Privatisation and Commercialisation in Public Education asks how publicness is being redefined through the restructuring of nominally public school systems. Over the past few decades, governments have engineered a wave of reforms in their public systems opening them to privatisation and commercialisation. In public education systems competition, choice and autonomy have become entrenched vectors of these reforms.
This edited collection carefully examines the difference between privatisation and commercialisation and traces the varying effects privatised and commercialised policy reforms have had in different educational contexts. Many countries have approached the thorny issues of school choice and school autonomy in different ways, and this book investigates the impact of these agendas across the USA, UK, Australia, New Zealand, parts of Europe, sub-Saharan Africa and India. This book brings together contemporary, international perspectives from high-profile policy academics on both privatisation and commercialisation in public education systems under the provocation of how the ‘public’ nature of schooling is changing.
This is essential reading for those interested in the idea that current education policy reforms are reshaping what might be considered core educational practices in public schooling.
Table of Contents
Introduction: The ‘Publicness’ of Schooling
Anna Hogan & Greg Thompson
Part I: Privatisation
1. What 'Good' is Schooling? The New Edu-Philanthropies and Education Reform
2. Charities and State Schooling Privatisations in Aotearoa New Zealand
John O’Neill & Darren Powell
3. Mobilising Neoliberal Discourse and Fostering New Subjectivities: The Eclectic Role of Philanthropy in Contemporary Global Education Governance
Carolina Junemann & Antonio Olmedo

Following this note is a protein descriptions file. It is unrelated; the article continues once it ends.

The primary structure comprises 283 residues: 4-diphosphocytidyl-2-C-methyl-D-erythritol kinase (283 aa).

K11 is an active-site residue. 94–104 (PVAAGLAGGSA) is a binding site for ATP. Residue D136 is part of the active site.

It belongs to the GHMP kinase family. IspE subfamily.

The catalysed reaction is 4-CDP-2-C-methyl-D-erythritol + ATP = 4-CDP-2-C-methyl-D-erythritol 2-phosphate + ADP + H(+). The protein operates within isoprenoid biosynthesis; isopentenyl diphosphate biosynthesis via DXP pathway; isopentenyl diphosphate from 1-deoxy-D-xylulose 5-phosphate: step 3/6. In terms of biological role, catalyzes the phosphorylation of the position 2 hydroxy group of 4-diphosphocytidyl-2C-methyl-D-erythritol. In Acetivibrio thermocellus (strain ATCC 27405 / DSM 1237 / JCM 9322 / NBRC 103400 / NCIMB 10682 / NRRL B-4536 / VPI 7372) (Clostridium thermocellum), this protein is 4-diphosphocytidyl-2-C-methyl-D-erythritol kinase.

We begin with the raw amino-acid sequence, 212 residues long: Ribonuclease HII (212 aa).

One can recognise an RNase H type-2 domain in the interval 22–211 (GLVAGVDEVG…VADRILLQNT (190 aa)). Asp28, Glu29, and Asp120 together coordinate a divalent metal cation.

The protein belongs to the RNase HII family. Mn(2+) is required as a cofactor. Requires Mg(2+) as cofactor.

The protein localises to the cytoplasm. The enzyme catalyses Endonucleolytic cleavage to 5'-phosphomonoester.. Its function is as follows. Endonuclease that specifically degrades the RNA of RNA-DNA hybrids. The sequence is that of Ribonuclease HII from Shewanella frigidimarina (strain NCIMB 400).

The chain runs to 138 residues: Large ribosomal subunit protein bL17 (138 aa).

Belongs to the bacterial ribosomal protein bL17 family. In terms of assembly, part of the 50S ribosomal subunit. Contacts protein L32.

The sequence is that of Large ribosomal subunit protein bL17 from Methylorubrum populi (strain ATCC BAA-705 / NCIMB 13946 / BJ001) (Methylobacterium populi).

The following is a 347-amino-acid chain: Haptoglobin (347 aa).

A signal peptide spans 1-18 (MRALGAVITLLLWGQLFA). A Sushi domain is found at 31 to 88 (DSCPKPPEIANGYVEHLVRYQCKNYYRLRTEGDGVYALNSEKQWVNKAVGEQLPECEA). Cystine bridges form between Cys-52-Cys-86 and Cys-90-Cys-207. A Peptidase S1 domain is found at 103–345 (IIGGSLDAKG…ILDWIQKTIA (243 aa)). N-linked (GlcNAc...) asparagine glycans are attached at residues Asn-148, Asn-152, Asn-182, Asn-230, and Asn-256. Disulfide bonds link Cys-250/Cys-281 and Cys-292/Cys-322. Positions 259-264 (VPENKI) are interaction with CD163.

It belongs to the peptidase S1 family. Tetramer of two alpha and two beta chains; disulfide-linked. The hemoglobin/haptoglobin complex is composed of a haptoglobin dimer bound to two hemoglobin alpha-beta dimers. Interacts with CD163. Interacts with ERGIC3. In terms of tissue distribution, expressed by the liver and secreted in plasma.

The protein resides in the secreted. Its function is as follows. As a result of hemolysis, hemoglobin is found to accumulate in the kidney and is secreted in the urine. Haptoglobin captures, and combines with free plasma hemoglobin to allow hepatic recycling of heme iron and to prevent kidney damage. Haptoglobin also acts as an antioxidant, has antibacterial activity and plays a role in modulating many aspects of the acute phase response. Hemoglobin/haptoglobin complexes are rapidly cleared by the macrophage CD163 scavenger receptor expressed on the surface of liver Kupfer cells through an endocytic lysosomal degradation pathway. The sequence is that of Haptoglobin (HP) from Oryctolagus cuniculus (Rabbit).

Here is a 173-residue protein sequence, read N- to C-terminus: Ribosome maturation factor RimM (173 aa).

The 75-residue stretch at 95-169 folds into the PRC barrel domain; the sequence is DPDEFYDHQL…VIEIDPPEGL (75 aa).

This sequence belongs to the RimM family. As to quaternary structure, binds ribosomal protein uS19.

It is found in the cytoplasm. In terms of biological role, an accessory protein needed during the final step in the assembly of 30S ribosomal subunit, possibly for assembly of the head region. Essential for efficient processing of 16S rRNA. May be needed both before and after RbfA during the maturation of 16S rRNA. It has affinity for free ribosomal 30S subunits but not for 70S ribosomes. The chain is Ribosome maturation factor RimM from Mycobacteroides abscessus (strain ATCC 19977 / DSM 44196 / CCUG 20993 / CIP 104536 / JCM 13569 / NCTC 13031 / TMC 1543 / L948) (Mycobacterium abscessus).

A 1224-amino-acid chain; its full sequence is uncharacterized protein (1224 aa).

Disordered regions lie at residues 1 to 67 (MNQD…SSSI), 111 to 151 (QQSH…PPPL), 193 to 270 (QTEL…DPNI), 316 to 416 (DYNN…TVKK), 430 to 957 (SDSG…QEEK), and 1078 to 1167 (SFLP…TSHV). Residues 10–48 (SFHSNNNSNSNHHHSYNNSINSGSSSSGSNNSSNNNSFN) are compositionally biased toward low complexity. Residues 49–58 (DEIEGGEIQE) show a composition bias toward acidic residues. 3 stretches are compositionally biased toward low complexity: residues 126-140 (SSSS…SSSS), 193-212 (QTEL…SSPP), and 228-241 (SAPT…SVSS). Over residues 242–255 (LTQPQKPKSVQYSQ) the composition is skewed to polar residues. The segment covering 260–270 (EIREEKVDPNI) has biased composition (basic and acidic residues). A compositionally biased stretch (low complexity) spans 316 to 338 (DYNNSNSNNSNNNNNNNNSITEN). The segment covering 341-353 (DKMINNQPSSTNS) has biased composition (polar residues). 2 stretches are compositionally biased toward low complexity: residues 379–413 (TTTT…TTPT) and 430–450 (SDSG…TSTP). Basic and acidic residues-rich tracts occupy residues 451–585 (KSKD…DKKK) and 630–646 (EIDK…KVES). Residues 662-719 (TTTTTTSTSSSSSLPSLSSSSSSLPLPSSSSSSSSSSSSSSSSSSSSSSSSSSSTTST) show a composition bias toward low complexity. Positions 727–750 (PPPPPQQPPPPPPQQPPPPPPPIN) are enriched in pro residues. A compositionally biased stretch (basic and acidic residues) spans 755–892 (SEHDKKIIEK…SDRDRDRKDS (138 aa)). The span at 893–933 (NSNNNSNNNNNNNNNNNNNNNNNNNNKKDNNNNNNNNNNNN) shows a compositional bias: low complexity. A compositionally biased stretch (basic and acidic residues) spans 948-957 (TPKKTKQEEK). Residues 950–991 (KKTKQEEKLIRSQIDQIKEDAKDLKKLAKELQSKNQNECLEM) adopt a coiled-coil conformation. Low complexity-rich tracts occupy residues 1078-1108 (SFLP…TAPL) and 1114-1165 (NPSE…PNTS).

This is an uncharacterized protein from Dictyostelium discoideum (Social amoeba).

4. Interrogating the Private in Public School Outsourcing in Liberia
Curtis Riep & Mark Machacek
5. Hybrid Models of Delivery: State-Mandated Public-Private Partnerships in India
Radhika Gorur & Ben Arnold
Part II: Commercialisation
6. Edu-Business in Finnish Schooling
Piia Seppänen, Martin Thrupp & Sonia Lempinen
7. High-Stakes Accountability Pressures in the Expansion of a School Improvement Industry: Evidence from Chile
Lluís Parcerisa, Antoni Verger & Alejandra Falabella
8. The Flow of Public Funding to Private Actors in Education: The Swedish Case
Linda Rönnberg, Malin Benerdal, Sara Carlbaum & Ann-Sofie Holm
9. Teacher Concerns Regarding Commercialisation
Greg Thompson, Anna Hogan, Paul Shield, Bob Lingard & Sam Sellar
Part III: Publicness
10. Nationhood, Sex and the Family: Neoconservatism and the Moral Dilemmas of Privatisation in Schooling
11. Buying and Selling the Public School in the Market: The Politics of Space and Boundary Crossings for Urban School Choosers
12. Explaining Publicness: A Typology for Understanding the Provision of Schooling in Contemporary Times
Nicole Mockler, Anna Hogan, Bob Lingard, Mark Rahimi & Greg Thompson
Conclusion: Beyond Publicness
Anna Hogan & Greg Thompson
Anna Hogan is a Senior Lecturer of Education at the University of Queensland.
Greg Thompson is an Associate Professor of Education Research at Queensland University of Technology (QUT).
'There is a quiet revolution underway in our schools – a fundamental shift from public service to private interests and business practices. The collection illustrates and examines these interests and practices at work in diverse locations around the world. This is a crucial and critical resource for anyone who wants to understand the state of education now.' - Stephen Ball, Emeritus Professor of Sociology of Educationat, Institute of Education, University College London, UK
'Hogan and Thompson have assembled the most prolific thinkers to investigate the relationship between the state, education businesses, and edu-philanthropies. Different from most other books that merely document the global spread of neo-liberal reforms, the authors of this book analyze what these reforms have done ten, twenty or thirty years later to education as a public good.' - Gita Steiner-Khamsi, Professor, Teachers College, Columbia University, USA